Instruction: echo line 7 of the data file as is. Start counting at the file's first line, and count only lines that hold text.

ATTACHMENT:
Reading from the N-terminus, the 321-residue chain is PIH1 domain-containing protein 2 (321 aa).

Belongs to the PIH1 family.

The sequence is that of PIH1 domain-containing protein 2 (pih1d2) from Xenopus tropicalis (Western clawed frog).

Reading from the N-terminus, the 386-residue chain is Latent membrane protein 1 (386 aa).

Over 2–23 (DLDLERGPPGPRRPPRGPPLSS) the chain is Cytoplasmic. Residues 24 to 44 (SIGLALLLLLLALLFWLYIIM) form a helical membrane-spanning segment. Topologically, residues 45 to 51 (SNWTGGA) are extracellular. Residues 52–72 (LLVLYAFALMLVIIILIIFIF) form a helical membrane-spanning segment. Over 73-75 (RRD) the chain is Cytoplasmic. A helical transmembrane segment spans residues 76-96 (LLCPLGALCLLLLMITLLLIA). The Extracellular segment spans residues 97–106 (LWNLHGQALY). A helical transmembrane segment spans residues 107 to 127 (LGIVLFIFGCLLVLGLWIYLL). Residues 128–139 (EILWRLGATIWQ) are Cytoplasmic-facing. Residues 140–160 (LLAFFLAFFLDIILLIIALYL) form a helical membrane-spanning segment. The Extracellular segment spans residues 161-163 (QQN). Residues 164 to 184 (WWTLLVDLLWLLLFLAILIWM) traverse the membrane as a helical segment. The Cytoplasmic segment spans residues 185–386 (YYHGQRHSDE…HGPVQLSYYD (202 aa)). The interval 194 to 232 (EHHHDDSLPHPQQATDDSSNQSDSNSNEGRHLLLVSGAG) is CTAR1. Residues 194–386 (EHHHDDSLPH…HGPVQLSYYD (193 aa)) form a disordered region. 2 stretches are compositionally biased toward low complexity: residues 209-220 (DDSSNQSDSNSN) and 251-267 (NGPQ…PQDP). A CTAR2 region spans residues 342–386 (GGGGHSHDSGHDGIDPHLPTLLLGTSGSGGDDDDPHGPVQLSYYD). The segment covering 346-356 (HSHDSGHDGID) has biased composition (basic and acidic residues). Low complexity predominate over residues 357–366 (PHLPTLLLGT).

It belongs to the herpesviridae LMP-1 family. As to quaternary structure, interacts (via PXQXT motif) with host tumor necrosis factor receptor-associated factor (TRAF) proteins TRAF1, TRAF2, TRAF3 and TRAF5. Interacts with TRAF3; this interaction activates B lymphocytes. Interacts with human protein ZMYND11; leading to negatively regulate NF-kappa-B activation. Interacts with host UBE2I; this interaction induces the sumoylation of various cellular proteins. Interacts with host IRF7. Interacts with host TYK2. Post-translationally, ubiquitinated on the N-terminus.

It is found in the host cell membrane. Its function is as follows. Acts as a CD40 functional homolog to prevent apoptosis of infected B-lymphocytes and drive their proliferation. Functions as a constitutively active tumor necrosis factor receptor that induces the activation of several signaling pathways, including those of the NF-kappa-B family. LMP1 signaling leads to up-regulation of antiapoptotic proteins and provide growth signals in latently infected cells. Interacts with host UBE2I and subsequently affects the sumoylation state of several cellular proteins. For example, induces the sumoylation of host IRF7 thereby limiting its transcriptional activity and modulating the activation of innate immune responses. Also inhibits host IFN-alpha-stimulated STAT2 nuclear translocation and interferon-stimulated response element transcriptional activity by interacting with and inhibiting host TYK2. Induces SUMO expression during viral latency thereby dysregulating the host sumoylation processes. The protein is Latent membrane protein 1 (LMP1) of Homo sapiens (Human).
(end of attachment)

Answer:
It is found in the host cell membrane. Its function is as follows. Acts as a CD40 functional homolog to prevent apoptosis of infected B-lymphocytes and drive their proliferation. Functions as a constitutively active tumor necrosis factor receptor that induces the activation of several signaling pathways, including those of the NF-kappa-B family. LMP1 signaling leads to up-regulation of antiapoptotic proteins and provide growth signals in latently infected cells. Interacts with host UBE2I and subsequently affects the sumoylation state of several cellular proteins. For example, induces the sumoylation of host IRF7 thereby limiting its transcriptional activity and modulating the activation of innate immune responses. Also inhibits host IFN-alpha-stimulated STAT2 nuclear translocation and interferon-stimulated response element transcriptional activity by interacting with and inhibiting host TYK2. Induces SUMO expression during viral latency thereby dysregulating the host sumoylation processes. The protein is Latent membrane protein 1 (LMP1) of Homo sapiens (Human).